Today, the Panama hat is considered a handsome accessory, especially in the warmer months when its lightweight construction and light color complement summer or tropical wear.

 

 

Hat Inspirations From European Fashion Capitals I

The silver lining as we sulkily close the chapter on each summer season? Consoling ourselves by shopping enthusiastically for new fall fashion. And the annual ritual is even more joyful when we combine it with our love of travel to create a perfectly curated wardrobe inspired by our own wanderlust preferences. Get inspired to find your perfect hat this season by considering the European fashion capitals where folks rock the looks in top style.

Berlin: The Fedora

 

 

 

 

 

 

 

 

Fedoras became widely associated with gangsters and Prohibition, a connection coinciding with the height of the hat’s popularity between the 1920s and the early 1950s. In the second half of the 1950s, the fedora fell out of favor in a shift towards more informal clothing styles, though Greasers wore the hats with their leather jackets and jeans. Fedora is a simple style choice for anyone looking to dress up their head-wear. Whereas a cap is often casual, the fedora shines as brightly with a suit as it does with weekend wear, and you can wear it year-round as a handsome accent to any outfit.

Berliners are some of the coolest people you’ll meet, so of course they rock fedoras. The style is chic and bold, with narrower brim, silk ribbon or belt around the base, and folded top. Berlin locals don’t often feel the need to dress up (they’re effortlessly coolie manufacturers in France. Austere (who acquired the former oldest manufacturer, Blancq-Olibet, in February 2014) has been making berets since 1840. Bacteria Auloronesa is a small artisan French beret manufacturer in the ridiculously stylish, often without trying, so when it comes to accessories, they opt for a less-is-more approach. Simple but smart, the beret is the quintessential Parisian hat for any occasion. They come in all colors and patterns but many locals opt for neutrals or more subdued tones. Remember to cock it to one side, lest you be mistaken for a tourist.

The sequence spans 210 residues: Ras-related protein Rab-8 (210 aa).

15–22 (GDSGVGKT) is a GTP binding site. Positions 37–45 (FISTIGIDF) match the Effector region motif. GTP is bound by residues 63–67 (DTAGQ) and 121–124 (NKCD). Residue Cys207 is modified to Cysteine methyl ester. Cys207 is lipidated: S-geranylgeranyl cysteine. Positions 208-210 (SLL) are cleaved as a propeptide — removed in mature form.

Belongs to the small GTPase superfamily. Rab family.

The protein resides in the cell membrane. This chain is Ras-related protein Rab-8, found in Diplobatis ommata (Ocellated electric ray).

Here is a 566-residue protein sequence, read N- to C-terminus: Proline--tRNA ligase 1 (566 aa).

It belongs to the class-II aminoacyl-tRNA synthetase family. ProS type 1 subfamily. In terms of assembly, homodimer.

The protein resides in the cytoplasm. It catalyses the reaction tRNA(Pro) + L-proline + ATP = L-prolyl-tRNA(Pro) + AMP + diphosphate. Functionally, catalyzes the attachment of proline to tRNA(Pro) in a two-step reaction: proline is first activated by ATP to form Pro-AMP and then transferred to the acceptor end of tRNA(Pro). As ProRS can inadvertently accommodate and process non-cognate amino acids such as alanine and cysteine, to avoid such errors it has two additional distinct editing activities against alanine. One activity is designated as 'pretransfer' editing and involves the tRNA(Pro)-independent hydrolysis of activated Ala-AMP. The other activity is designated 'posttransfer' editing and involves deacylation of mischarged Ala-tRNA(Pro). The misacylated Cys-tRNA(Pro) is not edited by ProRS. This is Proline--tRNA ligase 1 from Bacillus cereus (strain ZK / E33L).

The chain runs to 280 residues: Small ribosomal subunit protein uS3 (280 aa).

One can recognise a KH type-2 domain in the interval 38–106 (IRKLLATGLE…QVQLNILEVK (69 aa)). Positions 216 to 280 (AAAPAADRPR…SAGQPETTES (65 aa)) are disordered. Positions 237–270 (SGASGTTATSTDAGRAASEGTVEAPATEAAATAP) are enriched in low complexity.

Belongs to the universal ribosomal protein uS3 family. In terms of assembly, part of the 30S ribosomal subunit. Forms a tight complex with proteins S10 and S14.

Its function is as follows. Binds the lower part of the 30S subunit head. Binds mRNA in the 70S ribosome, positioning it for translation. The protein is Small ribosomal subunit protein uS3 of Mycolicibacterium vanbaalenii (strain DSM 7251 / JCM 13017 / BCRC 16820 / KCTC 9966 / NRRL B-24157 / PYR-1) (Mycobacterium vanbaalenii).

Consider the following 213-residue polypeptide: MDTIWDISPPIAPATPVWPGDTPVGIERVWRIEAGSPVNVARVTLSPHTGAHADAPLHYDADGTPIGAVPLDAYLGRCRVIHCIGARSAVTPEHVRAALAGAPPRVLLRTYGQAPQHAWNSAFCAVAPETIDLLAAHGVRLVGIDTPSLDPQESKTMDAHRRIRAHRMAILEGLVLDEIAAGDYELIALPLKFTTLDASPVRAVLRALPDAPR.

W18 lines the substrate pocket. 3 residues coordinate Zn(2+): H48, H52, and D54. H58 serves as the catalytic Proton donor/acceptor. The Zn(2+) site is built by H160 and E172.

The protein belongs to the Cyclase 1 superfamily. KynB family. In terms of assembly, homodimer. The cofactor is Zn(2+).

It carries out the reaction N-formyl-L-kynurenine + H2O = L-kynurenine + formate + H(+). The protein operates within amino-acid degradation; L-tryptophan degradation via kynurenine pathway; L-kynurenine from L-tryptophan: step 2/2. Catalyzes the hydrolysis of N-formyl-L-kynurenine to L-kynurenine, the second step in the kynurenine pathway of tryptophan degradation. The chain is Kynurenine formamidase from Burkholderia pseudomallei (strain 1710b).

Milan: The Wide-Brim Hat

 

 

 

 

 

 

 

 

Milan is not the city to shy away from limelight and with a hat this wide, your chances of blending into the crowd are slim to none — just how you like it! In the cooler months, felt or suede will keep you warm. Or while the weather’s still warm, try sporting a caudally. Originally from Chile, they are made of straw and look oh-so-chic. The natural oils in our hands dry out the straw, and when the straw dries it becomes brittle and is more susceptible to cracking. Handle the hat by its brim, yes the oils still affect the straw in the brim, but the brim is much easier to clean and much less likely a spot for cracking to occur. Be sure to store your hat either in the box that you bought it in or in a spot that is away from sunlight. Never store a hat on its brim as this will affect its shape.